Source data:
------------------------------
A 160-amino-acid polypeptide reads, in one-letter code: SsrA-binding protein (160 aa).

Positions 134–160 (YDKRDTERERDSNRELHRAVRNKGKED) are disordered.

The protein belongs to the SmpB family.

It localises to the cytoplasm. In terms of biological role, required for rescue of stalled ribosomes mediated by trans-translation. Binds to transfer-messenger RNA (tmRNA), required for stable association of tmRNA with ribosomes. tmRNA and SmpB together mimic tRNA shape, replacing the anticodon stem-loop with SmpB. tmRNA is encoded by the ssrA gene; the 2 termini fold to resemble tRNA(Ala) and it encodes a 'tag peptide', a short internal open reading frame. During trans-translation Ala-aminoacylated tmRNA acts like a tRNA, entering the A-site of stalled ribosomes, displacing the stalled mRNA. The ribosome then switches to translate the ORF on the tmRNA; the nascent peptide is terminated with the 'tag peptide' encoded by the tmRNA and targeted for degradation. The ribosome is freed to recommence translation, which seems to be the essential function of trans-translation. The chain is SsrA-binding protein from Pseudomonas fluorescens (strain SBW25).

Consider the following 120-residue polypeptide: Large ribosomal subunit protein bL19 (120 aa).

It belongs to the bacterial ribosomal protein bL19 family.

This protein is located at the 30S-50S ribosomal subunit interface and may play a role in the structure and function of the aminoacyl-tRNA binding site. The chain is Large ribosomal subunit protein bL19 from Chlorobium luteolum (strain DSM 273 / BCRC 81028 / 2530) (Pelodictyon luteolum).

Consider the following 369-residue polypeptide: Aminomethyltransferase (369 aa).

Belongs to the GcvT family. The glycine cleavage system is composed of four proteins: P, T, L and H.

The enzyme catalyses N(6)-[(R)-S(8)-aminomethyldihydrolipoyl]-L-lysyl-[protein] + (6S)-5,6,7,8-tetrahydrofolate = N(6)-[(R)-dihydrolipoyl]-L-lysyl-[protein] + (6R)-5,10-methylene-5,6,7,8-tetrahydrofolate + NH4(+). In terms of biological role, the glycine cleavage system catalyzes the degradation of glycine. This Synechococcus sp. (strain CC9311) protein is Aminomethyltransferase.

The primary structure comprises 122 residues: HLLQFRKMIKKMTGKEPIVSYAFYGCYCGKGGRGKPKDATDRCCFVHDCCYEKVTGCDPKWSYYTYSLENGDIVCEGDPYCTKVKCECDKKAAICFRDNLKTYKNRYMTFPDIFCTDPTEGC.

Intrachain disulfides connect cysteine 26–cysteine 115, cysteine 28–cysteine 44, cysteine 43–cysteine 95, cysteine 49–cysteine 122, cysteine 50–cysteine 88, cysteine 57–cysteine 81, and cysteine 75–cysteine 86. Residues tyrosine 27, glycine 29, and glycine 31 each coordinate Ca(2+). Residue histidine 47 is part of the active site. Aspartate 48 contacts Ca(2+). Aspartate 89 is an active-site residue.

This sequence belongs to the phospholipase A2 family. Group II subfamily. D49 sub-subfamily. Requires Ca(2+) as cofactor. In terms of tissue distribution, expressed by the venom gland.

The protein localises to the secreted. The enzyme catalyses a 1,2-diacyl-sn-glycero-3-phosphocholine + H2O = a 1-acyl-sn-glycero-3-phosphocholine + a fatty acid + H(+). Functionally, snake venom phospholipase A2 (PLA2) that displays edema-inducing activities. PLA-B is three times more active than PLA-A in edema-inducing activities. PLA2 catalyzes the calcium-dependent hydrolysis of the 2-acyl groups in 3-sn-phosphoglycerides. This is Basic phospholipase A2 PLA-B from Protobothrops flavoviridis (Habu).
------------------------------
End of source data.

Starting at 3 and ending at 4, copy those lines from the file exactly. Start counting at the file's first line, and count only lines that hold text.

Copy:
The protein belongs to the SmpB family.

It localises to the cytoplasm. In terms of biological role, required for rescue of stalled ribosomes mediated by trans-translation. Binds to transfer-messenger RNA (tmRNA), required for stable association of tmRNA with ribosomes. tmRNA and SmpB together mimic tRNA shape, replacing the anticodon stem-loop with SmpB. tmRNA is encoded by the ssrA gene; the 2 termini fold to resemble tRNA(Ala) and it encodes a 'tag peptide', a short internal open reading frame. During trans-translation Ala-aminoacylated tmRNA acts like a tRNA, entering the A-site of stalled ribosomes, displacing the stalled mRNA. The ribosome then switches to translate the ORF on the tmRNA; the nascent peptide is terminated with the 'tag peptide' encoded by the tmRNA and targeted for degradation. The ribosome is freed to recommence translation, which seems to be the essential function of trans-translation. The chain is SsrA-binding protein from Pseudomonas fluorescens (strain SBW25).